(2). “Share knowledge in open and inspiring atmosphere”
(3). “I will tell my boss that he has to go to the next NachhaltigkeitsCamp”
(4). “I pledge to follow up with people and invite them to share their stories and help make initiatives more visible”
(5). “I pledge to participate in the movement Bonn in wandel=Transition Bonn [or transition movement in your town]” Read more about this idea at https://www.transitionnetwork.org/
(6). “I pledge to create ‘snack’ content for social media to spread awareness about NCBN16/sustainability”
(7). “I pledge to tell 10 of my friends about this camp and encourage them to do something similar in their own countries”
(8). I pledge to start visualizing topics and words I use for my communication on sustainability—to also follow-up with people and initiatives and share their stories with a wider audience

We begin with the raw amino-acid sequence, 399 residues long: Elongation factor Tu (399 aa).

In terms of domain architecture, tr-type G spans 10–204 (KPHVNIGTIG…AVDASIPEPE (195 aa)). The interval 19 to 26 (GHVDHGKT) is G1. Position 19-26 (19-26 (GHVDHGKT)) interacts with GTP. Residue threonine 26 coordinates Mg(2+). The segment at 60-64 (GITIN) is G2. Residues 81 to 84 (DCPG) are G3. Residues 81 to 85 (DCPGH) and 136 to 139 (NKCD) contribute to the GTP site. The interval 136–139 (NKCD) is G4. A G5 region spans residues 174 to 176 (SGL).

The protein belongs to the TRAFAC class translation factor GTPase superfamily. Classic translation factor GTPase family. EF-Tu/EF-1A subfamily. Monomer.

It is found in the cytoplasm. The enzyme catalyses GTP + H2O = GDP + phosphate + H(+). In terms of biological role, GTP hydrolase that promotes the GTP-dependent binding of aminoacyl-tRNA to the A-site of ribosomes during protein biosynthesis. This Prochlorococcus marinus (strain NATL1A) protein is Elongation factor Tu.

I pledge to share with colleagues at the office-to share key facts and impressions via social media.
This is one very cool experience for me. I got to watch at very close quarters a different way of organizing a meeting where people of passion are gathered. (Watch video of the gathering.) The venue of the meeting spoke volumes and the volumes of ideas gathered cannot be quantified. If I had only one recommendation for the organizers it would be to reserve the very last hour for representatives of organizations to discuss how each of them can collaborate with each other on on-going projects or those in their planning stages.
There is no doubt that the world still has a large army of foot soldiers willing and ready to get their feet dirty in the cause of the earth. So much is happening at the same time in small spaces that need greater exposure.
Now I know that a camp could be an acronym for “Come And Meet People”. I did meet different persons doing wonderful things in their own unique ways